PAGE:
What you think about, you bring about. –Lisa Nichols
I used to think that self-improvement books were hooey, which is my mom’s polite way of saying “bullshit.” Quotes like “Set your intention and it will manifest!” and “Shoot for the moon – even if you miss, you’ll land among the stars!”1 set me on edge.
Slowly and surely, though, I’ve been converted to Camp Positive Thinking.
Understanding the Power of Words
Until recently, I was a student. I studied rhetoric, which is just the study of persuasive speech. We spent a lot of time talking about how the words we use create and shape our reality, which can get pretty philosophical (but I loved it!). I spend most of my time talking and thinking about how the words we use matter and are powerful.
Not convinced? Think of how you feel when there’s something you’re really excited about. How would you describe it? Fun, exciting, joyful, thrilled, happy…you get the idea. Now, imagine how you’d feel if someone you care about came along and told you whatever you are excited about is stupid, lame, dumb, and a waste of time. Kind of crushing, right? The power of words, my friend.
Think of the last time you tried to convince someone to go to a movie you wanted to see…say, Batman v Superman. They think the plot is kind of lame and movie tickets are expensive. You are prepared for that – you show them the trailer, point out the exciting bits, offer to pay, and seal the deal by reminding them about the best part of this movie: Wonder Woman. They can’t think of any more reasons not to go, and you quickly pre-buy tickets for opening night. That’s rhetoric.
Look at all these words that don’t exist in English (but probably should!). When you have the words to describe the feeling you are experiencing, it validates what is happening! Being able to put your feelings into words names the feeling, and naming is powerful.2 Part of the reason that people like Brené Brown and Susan Cain are so wildly popular is because they put some scary, big feelings into words!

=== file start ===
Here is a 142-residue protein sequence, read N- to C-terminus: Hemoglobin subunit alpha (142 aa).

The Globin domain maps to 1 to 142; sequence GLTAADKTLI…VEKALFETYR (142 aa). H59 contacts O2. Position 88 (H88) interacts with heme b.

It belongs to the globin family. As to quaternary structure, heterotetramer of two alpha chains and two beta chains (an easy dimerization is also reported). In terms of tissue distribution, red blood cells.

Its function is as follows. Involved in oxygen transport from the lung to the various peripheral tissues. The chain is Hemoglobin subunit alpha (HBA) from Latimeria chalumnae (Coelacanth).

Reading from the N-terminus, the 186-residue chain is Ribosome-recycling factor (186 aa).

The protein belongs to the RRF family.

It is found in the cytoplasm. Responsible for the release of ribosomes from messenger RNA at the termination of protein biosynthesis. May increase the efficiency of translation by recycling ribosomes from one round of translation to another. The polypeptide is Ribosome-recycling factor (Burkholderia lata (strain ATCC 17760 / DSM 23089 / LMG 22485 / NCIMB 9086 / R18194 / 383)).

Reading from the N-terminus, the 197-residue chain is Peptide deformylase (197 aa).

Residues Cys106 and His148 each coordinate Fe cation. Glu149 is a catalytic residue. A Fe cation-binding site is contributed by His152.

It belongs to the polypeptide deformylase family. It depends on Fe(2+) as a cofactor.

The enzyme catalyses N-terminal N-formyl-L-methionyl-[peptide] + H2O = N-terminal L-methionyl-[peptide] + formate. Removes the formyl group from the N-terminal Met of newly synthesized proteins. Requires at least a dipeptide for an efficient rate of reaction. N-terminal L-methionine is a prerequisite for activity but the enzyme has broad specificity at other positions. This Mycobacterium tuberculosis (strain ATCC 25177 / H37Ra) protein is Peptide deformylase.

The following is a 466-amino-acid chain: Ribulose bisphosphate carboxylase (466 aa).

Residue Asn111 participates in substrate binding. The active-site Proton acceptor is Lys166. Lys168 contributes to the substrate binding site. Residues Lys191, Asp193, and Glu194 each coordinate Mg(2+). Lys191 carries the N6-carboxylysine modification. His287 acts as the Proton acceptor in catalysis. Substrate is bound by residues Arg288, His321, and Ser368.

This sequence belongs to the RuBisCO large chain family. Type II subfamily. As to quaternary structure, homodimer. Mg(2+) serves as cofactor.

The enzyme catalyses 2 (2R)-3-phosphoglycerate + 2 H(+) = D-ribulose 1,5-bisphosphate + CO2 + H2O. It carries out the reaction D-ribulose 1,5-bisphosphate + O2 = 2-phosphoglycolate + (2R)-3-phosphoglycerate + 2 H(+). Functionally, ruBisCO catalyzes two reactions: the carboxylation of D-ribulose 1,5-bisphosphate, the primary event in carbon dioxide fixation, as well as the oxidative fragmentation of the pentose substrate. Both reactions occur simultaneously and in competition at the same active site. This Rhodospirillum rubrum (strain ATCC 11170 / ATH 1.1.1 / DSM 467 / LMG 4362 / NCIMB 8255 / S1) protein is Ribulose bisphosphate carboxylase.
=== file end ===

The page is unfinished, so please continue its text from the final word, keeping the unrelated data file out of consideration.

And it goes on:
Learning all of this got me thinking. How were the words I was using persuading me to feel?
I started paying closer attention to the words around me. Here are a few things I noticed:
- I would call myself crazy or stupid for being (legitimately!) upset with someone.
I realized just how shitty this was when, one day, someone else told me my feelings were crazy – and I was MAD. Why was it okay for me to tell myself that, but not for others? I hear this a lot. So many people call themselves crazy, stupid, dumb, ugly…why do we do this?!
- I watched a lot of movies and TV shows that made me feel terrible.
I would binge on reruns of CSI, Criminal Minds, Law & Order…and then wonder why I was convinced that someone was going to kidnap/torture/kill me. I watched hours of House and then be a sarcastic jackass to everyone. I’d watch sad documentaries and wonder why I thought the world was going to hell in a handbasket.3 Even when I was watching shows that made me laugh, I’d zone out for hours and ignore my life – which never left me feeling good.
- I spent a lot of time on Facebook, but it never made me feel better.
When I started paying attention to how it made me feel, I realized it mostly made me annoyed or angry – either I was reading political posts that pissed me off (or filled me with righteous outrage!) or I was reading about human rights violations/crime/other negative news.
Why did I keep surrounding myself with words – from self-talk to TV to social media – that just made me feel terrible?!
Determined to change it up, here are 5 strategies I developed to increase the positivity in my life!
5 Ways To Use the Power of Words to Live a Kick-Ass Life
- Practice positive self-talk.